02 August 2019: Trump turns his ire on Beijing

Trump turns his ire on Beijing

August 2nd: Highlights

  • New tariffs create risk aversion, support dollar
  • Bank of England clings to hope of a smooth Brexit
  • Euro remains below 1.1100, awaits next ECB meeting

Trump adds 10% on $300 billion of Chinese imports

In the wake of the FOMC cutting rates, President Trump has decided to try to ramp up the pressure on Beijing over trade with the U.S. by adding further tariffs to a range of imports.

Although there has been no official reaction from Beijing, it is likely that similar measures will be taken as have taken place when this has happened in the past. It is ironic that criticism of the tariffs has been spreading recently in various circles in Washington claiming that they are doing more harm than good to the economy.

President Trump was critical of the Federal Reserve for its comments following the rate cut which was announced on Wednesday. The vote was 10-2 in favour of the cut, but the markets will have to wait three weeks for the minutes to be released in order to understand the content of the discussions.

The dollar continues to react favourably to the events of this week. The index rose to a high of 98.94 although it corrected late in the day to close at 98.39.

Attention now turns to today’s employment report due at 1.30pm BST. The Fed outcome has led a few analysts to revise their estimates upwards since Jerome Powell and his colleagues would have had an advance warning of the headline data and it is unlikely they would have been quite as hawkish if the data was poor.

A strong number will most likely push the dollar index above 99.00, a level not seen since May 2017.

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Sterling breaks 1.2100 as BoE cuts growth forecast

As expected, the Bank of England’s Monetary Policy Committee left short-term interest rates unchanged at its meeting yesterday. It also left the Asset Purchase Scheme unchanged at £435 billion.

There was caution about the future as the growth forecast was cut again, this time to 1.3% for this year and next from 1.6% and 1.5% respectively. BoE Governor Mark Carney, another Central Bank Head coming to the end of his tenure, commented on “profound uncertainties” in global trade as well as Brexit weighing heavily on the UK economy.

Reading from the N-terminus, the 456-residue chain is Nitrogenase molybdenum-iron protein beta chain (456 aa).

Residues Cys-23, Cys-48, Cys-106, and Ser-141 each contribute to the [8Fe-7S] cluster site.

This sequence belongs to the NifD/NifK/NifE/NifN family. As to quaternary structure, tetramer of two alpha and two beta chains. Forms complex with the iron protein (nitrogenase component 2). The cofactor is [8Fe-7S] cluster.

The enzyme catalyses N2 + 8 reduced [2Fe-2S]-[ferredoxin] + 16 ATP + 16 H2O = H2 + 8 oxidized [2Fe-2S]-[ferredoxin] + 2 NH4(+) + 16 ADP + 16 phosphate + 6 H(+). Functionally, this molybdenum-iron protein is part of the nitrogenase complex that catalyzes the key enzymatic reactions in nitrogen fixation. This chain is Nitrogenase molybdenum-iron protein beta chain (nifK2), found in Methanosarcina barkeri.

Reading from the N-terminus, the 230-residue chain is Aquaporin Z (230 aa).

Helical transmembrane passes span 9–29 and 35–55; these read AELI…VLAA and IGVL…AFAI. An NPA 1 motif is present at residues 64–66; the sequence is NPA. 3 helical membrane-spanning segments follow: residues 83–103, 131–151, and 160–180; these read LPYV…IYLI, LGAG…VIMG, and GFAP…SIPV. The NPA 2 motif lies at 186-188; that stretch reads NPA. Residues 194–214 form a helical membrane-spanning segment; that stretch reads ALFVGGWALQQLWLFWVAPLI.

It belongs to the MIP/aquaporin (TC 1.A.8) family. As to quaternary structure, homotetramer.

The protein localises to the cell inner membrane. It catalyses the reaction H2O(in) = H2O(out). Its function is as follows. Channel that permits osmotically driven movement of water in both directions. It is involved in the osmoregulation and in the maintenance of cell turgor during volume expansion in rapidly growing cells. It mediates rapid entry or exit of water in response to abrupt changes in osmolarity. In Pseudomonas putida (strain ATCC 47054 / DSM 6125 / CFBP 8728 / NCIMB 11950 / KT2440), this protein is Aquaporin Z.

There were two missing comments from Carney’s statement. He failed to follow the lead of other Central Banks by announcing any future rate cut and he didn’t address any concerns over a hard or no-deal Brexit. This was most likely due to the already fragile state of the pound.

Manufacturing output data also weighed on Sterling yesterday with the July PMI continuing to show contraction in the sector. Brexit concerns were the main contributor to the fall.

Q2 GDP data is released next week with analysts expecting a fall in growth to around 0.3% following 0.5% in Q1. This will add to concerns of a recession in the UK should a no-deal Brexit become a certainty.

The pound fell to a low of 1.2079 yesterday versus the dollar, closing at 1.2132. Versus the single currency, it continues to tumble reaching a low of 1.0930, closing at 1.0944.

Euro in reactive mode ahead of rate cut

Next week, the Eurozone will announce services output data for several individual states as well as the composite figure. Services output is the only area of the economy keeping it from falling into recession. Consumer activity had been quite strong but that has been falling off recently as workers see their wages flatlining.

It seems that, as they head off for their annual holidays, members of the ECB’s Governing Council headed by outgoing President Mario Draghi are powerless to affect the current or the future fate of the economy. Having basically informed the market that there will be a rate cut in September, there is very little more that can be done within the current framework to provide stimulus.

While the global trade situation remains under pressure, which has been exacerbated by the additional U.S. tariffs announced yesterday, the Eurozone will fail to find any traction.

Producer Price data will be released later today with wholesale prices expected to have fallen last month by 0.3% following a 0.1% fall in June.

Just how much support the economy is receiving from the consumer will become a little clearer with the release of retail sales data for June which is expected to remain unchanged year-on-year at 1.3% following a month-on-month increase of 0.2%.

The euro fell to a low of 1.1026 yesterday, closing at 1.1084.

Have a great day!

About Alan Hill

Alan has been involved in the FX market for more than 25 years and brings a wealth of experience to his content. His knowledge has been gained while trading through some of the most volatile periods of recent history. His commentary relies on an understanding of past events and how they will affect future market performance.”